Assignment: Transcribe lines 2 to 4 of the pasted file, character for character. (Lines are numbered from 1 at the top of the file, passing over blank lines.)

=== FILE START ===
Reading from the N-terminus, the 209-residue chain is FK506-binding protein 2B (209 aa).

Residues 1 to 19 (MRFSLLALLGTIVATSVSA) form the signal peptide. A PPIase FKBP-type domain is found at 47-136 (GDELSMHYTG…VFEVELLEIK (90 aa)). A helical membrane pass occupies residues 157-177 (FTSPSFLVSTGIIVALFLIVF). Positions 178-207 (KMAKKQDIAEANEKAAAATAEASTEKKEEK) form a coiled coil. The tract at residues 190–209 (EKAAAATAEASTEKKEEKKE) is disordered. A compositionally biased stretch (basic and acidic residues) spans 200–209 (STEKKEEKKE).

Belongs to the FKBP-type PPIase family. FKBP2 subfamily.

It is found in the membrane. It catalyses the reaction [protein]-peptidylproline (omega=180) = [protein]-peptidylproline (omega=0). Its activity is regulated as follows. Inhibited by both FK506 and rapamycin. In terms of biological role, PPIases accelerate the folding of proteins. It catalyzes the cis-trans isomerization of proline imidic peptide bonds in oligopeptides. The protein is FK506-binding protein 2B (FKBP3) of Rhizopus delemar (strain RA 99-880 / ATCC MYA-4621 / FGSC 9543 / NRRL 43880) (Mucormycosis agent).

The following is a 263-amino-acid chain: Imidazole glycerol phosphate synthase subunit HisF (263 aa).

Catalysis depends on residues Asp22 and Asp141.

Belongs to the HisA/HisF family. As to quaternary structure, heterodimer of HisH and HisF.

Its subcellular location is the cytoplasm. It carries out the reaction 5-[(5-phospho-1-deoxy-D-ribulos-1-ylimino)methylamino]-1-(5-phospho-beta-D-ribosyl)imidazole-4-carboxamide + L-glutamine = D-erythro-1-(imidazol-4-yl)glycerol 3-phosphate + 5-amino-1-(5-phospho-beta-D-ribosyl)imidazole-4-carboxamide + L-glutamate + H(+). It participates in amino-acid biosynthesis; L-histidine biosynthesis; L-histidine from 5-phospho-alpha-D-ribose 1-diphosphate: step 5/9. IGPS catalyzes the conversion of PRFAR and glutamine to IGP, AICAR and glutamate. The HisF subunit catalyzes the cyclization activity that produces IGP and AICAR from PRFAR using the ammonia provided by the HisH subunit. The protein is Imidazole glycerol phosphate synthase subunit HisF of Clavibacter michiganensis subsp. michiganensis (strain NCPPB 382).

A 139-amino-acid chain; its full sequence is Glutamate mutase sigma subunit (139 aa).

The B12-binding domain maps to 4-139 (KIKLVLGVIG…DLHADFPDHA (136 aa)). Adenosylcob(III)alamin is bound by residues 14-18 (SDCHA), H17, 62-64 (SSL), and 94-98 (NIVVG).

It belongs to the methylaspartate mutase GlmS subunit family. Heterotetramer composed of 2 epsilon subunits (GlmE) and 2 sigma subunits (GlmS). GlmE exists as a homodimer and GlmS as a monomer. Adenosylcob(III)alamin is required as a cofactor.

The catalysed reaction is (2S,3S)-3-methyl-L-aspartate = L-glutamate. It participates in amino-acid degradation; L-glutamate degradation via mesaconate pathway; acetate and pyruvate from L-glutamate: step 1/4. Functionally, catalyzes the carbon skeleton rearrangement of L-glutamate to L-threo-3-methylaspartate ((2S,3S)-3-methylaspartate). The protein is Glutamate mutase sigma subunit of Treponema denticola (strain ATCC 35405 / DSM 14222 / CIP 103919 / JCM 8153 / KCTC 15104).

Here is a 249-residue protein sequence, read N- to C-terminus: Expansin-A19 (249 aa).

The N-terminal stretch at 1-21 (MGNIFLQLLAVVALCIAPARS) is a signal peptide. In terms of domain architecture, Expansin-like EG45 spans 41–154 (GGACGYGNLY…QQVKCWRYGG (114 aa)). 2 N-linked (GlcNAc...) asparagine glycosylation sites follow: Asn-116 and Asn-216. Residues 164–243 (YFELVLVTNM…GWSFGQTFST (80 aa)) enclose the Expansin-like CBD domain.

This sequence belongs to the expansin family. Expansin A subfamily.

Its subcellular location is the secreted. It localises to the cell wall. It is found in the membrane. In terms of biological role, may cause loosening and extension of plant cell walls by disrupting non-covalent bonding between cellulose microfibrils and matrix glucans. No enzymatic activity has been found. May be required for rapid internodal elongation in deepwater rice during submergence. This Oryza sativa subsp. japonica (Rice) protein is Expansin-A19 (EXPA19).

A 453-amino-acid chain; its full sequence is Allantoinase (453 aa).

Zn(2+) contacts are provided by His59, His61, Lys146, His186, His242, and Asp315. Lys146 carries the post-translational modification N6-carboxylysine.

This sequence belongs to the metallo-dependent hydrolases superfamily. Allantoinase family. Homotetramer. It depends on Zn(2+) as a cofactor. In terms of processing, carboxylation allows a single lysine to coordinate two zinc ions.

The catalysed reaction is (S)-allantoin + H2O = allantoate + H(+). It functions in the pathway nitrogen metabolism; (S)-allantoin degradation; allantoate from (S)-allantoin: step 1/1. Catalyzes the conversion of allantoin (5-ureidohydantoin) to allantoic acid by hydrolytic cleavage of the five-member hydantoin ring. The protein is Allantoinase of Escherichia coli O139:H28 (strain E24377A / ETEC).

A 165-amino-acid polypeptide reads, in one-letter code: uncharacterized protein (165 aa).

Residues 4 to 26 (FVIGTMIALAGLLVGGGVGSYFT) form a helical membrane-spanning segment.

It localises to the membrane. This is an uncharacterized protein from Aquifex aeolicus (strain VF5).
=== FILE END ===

Residues 1 to 19 (MRFSLLALLGTIVATSVSA) form the signal peptide. A PPIase FKBP-type domain is found at 47-136 (GDELSMHYTG…VFEVELLEIK (90 aa)). A helical membrane pass occupies residues 157-177 (FTSPSFLVSTGIIVALFLIVF). Positions 178-207 (KMAKKQDIAEANEKAAAATAEASTEKKEEK) form a coiled coil. The tract at residues 190–209 (EKAAAATAEASTEKKEEKKE) is disordered. A compositionally biased stretch (basic and acidic residues) spans 200–209 (STEKKEEKKE).

Belongs to the FKBP-type PPIase family. FKBP2 subfamily.

It is found in the membrane. It catalyses the reaction [protein]-peptidylproline (omega=180) = [protein]-peptidylproline (omega=0). Its activity is regulated as follows. Inhibited by both FK506 and rapamycin. In terms of biological role, PPIases accelerate the folding of proteins. It catalyzes the cis-trans isomerization of proline imidic peptide bonds in oligopeptides. The protein is FK506-binding protein 2B (FKBP3) of Rhizopus delemar (strain RA 99-880 / ATCC MYA-4621 / FGSC 9543 / NRRL 43880) (Mucormycosis agent).